The Significance of the Abraham Accords

The UAE and Bahrain, on September 15, 2020, signed diplomatic agreements with Israel during a ceremony hosted by US President Donald Trump at the White House, a move that established full ties, including exchanging embassies with Israel – an immensely significant development, signalling the end of several decades of conflict. (It must be noted that since its creation as a Jewish state, in 1948, Israel had been isolated from nearly every other country in the predominantly Muslim Middle East.)

UAE’s neighbour, the Kingdom of Saudi Arabia, cautiously welcomed the peace initiative, as did others in the MENA region, notably the Sultanate of Oman and Egypt.

Speaking from the UAE perspective, as a case-in point, the agreement – named the Abraham Accords – enables the country to develop commercial, diplomatic and security ties with Israel, and to collaborate on technology and healthcare. According to Abu Dhabi-headquartered The National newspaper, the agreement envisages travel between the two countries, trade – including of technology and goods – and co-operation in areas such as food security, climate change and energy, as per a joint statement by the UAE and Israel, issued in August.

The UAE and Bahrain are not the first Arab countries to sign an agreement with Israel, though; indeed, Jordan and Egypt were the first two Arab countries to have done so. Unlike Jordan and Egypt, though, the UAE and Bahrain have never fought in any of the six Arab-Israeli wars. Speaking from a UAE perspective, moreover, Dubai is a business hub for the region, and Abu Dhabi is keen to diversify its economy beyond hydrocarbons. These factors give the confidence that the agreement could be a long-lasting one. Indeed, there is sufficient reason to look at the situation with rosy optimism, given that there is a palpable political will to make further progress in the direction of peace. By way of summing up the shift, the UAE’s Minister of State for Foreign Affairs, Anwar Gargash, in August, said: “Clearly, 70 years of not communicating with Israel has led us nowhere. I think we need to shift to a new method of doing things. And that method simply is: We can disagree with you in political issues, but we can work with you [on] nonpolitical issues.” Such a statement would have been quite unthinkable even in the first week of August 2020.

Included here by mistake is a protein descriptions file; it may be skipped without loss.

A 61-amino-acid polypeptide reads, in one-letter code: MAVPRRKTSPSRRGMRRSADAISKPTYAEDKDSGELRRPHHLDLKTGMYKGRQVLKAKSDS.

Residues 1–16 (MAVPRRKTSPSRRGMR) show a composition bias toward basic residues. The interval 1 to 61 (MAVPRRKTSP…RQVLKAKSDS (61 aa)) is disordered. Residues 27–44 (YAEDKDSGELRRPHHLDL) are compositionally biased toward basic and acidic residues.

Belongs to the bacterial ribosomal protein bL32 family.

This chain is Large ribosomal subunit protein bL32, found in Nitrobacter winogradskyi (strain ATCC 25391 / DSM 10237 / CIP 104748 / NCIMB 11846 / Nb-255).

What the agreement means for the HVACR industry
For the HVACR industry, the two countries have much in common, including similar ambient conditions and a drive for innovation. The UAE’s socio-economic and sustainable development goals are inextricably linked to significant contributions from the HVACR industry, as is the case with Israel, which over the years has developed innovative HVACR products and services. The agreement opens the door to HVACR-related trade and the exchange of knowledge in such areas as district cooling, indoor air quality and refrigeration (food cold chain (food safety and food security), pharma cold chain (vaccine integrity), etc.)

The very fact that the two countries have issued a joint statement indicating collaboration in such areas as trade, food security, climate change and energy is highly significant

Above all, the agreement is a massive boost to confidence in the economy – including tourism – and investment opportunities, which could see a demand for – and a sustained return to – new projects, refurbishment of existing projects and the growth of cold chain infrastructure. As Rabbi Marc Schneier, an expert in Muslim-Jewish relations, said, regular flights from Israel would bring many tourists to the UAE. “You are going to see an awesome multitude of people descending on the Emirates with supreme warmth, affection, respect and admiration for the leadership of the UAE and for what the country represents,” the Rabbi added. Such words augur well for the HVACR industry.

Above all, the agreement is a massive boost to confidence in the UAE economy – including tourism and perhaps even real estate development – and investment opportunities, which could see a demand for – and a sustained return to – new projects, refurbishment of existing projects and the growth of cold chain infrastructure.